Ali Ali

Ali Ali


Postgraduate Research Student

Academic and research departments

Institute for Communication Systems.

My publications

Publications

Ali Ali, Ahmed Massoud, Mazen O Hasna, Tamer Khattab, Taha Jabban, Mohammed Aref Nema (2019)Modeling of CubeSat Orientation Scenario and Solar Cells for Internet of Space Provision, In: 2019 9th International Conference on Recent Advances in Space Technologies (RAST)pp. 541-546 IEEE

As a cost-effective alternative to traditional satellites, CubeSats have emerged to provide new space experimentation opportunities. The power budgeting of CubeSats is an essential part of the designing process due to the size, weight, and available surface constraints, and hence the total generated power is affected by these constraints. Consequently, there is a considerable need for accurate determination of the received solar irradiation and the required energy storage. This paper presents a study pertinent to CubeSat power budgeting as an Internet of Space provider depending on determining the incident solar irradiation on its sides for Nadir-Orientation Scenario. The electrical power system should guarantee power provision during the CubeSat mission, which typically depends on solar cells conditions such as temperature and irradiation, along with the energy storage system.

Ali Ali, Mazen O Hasna (2019)Energy Harvesting Schemes for UAV based Communications, In: 2019 16th IEEE Annual Consumer Communications & Networking Conference (CCNC) IEEE

This paper presents two generic charging and transmission schemes to find the trade-off between the altitude of an Unmanned aerial vehicle (UAV) base station and the acquired harvested energy for maximum coverage area. The first scheme seeks the optimal balance between the coverage area and the harvested energy using simultaneous wireless charging and information transmission (SWCIT). The second scheme proposes time allocation to increase the UAV flying period where multiplexing information transmission and energy harvesting is optimized. Finally, the two schemes are implemented on a real UAV system to verify whether equipping it with energy harvesting technology is practical or not.

ALI ALI, MOHSEN KHALILY, ALI ARAGHI, RAHIM TAFAZOLLI (2021)Polarization-Insensitive Circular Reflectarray for Satellite Applications in Ka-band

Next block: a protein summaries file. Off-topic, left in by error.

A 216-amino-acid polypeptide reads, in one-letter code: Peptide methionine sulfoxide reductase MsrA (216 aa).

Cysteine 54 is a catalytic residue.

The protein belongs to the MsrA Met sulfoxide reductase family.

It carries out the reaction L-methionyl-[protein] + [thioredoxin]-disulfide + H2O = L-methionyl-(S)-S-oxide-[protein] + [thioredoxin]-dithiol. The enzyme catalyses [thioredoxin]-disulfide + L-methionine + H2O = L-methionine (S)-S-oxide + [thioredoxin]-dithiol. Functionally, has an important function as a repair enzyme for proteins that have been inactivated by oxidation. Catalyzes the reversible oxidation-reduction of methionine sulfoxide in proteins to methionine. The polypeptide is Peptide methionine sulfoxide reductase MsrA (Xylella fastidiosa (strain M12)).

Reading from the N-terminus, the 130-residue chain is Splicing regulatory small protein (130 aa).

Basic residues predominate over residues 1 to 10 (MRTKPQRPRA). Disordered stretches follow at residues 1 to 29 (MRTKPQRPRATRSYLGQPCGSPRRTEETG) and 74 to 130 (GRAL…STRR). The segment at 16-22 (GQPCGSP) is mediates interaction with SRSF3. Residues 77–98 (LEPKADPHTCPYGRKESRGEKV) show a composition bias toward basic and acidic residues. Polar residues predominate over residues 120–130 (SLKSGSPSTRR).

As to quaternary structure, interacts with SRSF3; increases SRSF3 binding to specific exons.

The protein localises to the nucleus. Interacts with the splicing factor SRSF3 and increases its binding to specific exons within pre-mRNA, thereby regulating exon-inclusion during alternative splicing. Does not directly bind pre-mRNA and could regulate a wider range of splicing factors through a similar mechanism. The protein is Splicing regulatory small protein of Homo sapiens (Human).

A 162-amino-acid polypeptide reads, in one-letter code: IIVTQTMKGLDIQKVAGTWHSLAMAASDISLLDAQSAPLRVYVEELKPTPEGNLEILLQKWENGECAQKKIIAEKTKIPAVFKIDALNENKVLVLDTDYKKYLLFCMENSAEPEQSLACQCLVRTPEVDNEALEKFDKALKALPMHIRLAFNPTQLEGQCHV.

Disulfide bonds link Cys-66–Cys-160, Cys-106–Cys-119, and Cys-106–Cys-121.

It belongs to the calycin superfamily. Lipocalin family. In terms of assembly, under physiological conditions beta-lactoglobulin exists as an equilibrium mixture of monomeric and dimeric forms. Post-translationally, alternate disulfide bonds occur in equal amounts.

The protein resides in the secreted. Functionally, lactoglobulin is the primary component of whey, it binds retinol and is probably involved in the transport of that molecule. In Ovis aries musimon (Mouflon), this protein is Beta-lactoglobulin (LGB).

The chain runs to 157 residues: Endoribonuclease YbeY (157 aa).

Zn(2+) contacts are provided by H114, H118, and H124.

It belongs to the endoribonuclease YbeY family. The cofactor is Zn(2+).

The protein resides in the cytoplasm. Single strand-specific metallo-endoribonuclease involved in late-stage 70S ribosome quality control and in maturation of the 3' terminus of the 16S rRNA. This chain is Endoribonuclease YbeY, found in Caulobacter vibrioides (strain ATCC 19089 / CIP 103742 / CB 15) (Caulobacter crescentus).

A polarization-insensitive circular reflectarray antenna (RA) for long-distance wireless communications is investigated. By combining patches, dipoles, and rings, a polarization-insensitive unit cell is achieved. With a phase variation of around 314 • between 30 GHz and 32 GHz, a circular reflectarray with a radius of 400 mm is built. Simulation results indicate a maximum realized gain of 27.6 dB at 30 GHz.

ALI ALI, MOHSEN KHALILY, ALI ARAGHI, Seyed Ehsan Hosseininejad, RAHIM TAFAZOLLI (2021)A Circular Reflectarray for OAM Generation at Terahertz Regime for 6G Applications

A circular reflectarray antenna (RA) for generating Orbital Angular Momentum (OAM) modes in the Terahertz (THz) band is introduced. An interlaced unit cell is proposed to reach a phase variation of 328 at 185 GHz to 188 GHz. Combining RA, OAM, and THz technologies in one structure can be utilized to reach the future requirements of 6G networks. That is due to the additional degree of freedom that OAM beams can provide for data multiplexing in short-distance wireless communication.

Ali Jihad Ali, Mohsen Khalily, Ata Sattarzadeh, Ahmed Massoud, Mazen O Hasna, Tamer Khattab, Okan Yurduseven, Rahim Tafazolli (2021)Power Budgeting of LEO Satellites: An Electrical Power System Design for 5G Missions, In: IEEE Access9pp. 113258-113269 Institute of Electrical and Electronics Engineers (IEEE)

Although Geostationary-Equatorial-Orbit (GEO) satellites have achieved significant success in conducting space missions, they cannot meet the 5G latency requirements due to the far distance from the earth surface. Therefore, Low-Earth-Orbit (LEO) satellites arise as a potential solution for the latency problem. Nevertheless, integrating the 5G terrestrial networks with LEO satellites puts an increased burden on the satellites' limited budget, which stems from their miniature sizes, restricted weights, and the small available surface for solar harvesting in the presence of additional required equipment. This paper aims to design the Electrical Power System (EPS) for 5G LEO satellites and investigate altitudes that meet the latency and capacity requirements of 5G applications. In this regard, accurate solar irradiance determination for the nadir-orientation scenario, Multi-Junction (MJ) solar cells modeling, backup batteries type and number, and designing highly-efficient converters are addressed. Accordingly, the power budgeting of the 5G LEO satellite can be achieved based on defining the maximum generated power and determining the satellite's subsystem power requirements for 5G missions. In the sequel, the measured and simulated values of the electrical V-I characteristics of an MJ solar panel are compared to validate the model by using a Clyde Space solar panel that reaches a maximum power generation of approximately 1~W at ( I_{MPP}=0.426\,\,A , V_{MPP}=2.35\,\,V ). Moreover, a synchronous boost converter circuit is designed based on commercial off-the-shelf elements.